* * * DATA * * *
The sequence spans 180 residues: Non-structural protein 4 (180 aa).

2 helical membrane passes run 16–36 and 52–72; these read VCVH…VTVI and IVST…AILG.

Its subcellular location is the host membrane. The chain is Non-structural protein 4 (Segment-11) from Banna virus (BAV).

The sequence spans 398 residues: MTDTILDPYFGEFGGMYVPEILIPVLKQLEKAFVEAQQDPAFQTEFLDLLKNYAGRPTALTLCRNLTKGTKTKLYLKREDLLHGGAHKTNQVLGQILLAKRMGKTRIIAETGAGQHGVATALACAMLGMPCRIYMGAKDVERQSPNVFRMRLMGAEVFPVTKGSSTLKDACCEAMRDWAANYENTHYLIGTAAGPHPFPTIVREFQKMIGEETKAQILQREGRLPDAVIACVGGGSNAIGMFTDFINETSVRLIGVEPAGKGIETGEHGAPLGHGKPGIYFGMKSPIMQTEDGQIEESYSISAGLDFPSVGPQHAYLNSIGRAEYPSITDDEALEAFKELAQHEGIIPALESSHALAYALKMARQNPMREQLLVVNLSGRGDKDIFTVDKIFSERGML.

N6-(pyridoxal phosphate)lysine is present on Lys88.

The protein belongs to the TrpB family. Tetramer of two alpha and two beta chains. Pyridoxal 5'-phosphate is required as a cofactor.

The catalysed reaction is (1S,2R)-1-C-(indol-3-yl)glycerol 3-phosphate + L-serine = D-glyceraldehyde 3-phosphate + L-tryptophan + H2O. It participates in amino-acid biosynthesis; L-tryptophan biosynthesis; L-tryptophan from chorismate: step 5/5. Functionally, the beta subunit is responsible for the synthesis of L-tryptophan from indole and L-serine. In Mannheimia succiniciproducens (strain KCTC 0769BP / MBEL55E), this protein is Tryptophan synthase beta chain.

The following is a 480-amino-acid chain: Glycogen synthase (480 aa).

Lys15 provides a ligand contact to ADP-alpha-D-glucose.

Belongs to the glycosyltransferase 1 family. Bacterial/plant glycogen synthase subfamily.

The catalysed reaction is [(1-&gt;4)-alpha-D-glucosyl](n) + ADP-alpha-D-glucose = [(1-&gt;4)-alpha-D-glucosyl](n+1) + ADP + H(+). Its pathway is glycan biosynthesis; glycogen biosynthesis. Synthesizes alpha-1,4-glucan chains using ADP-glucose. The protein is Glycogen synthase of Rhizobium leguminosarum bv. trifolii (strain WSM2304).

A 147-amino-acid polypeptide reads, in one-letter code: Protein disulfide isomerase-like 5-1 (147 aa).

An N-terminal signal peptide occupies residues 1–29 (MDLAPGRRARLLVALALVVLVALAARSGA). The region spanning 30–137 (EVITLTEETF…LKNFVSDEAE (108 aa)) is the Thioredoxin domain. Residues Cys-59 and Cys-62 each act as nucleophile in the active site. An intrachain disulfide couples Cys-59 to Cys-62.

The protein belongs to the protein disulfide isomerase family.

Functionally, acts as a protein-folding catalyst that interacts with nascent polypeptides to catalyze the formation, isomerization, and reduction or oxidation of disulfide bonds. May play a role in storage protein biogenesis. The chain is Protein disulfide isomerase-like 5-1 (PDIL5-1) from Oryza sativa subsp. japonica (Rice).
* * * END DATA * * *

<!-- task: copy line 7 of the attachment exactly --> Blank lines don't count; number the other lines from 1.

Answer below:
The catalysed reaction is (1S,2R)-1-C-(indol-3-yl)glycerol 3-phosphate + L-serine = D-glyceraldehyde 3-phosphate + L-tryptophan + H2O. It participates in amino-acid biosynthesis; L-tryptophan biosynthesis; L-tryptophan from chorismate: step 5/5. Functionally, the beta subunit is responsible for the synthesis of L-tryptophan from indole and L-serine. In Mannheimia succiniciproducens (strain KCTC 0769BP / MBEL55E), this protein is Tryptophan synthase beta chain.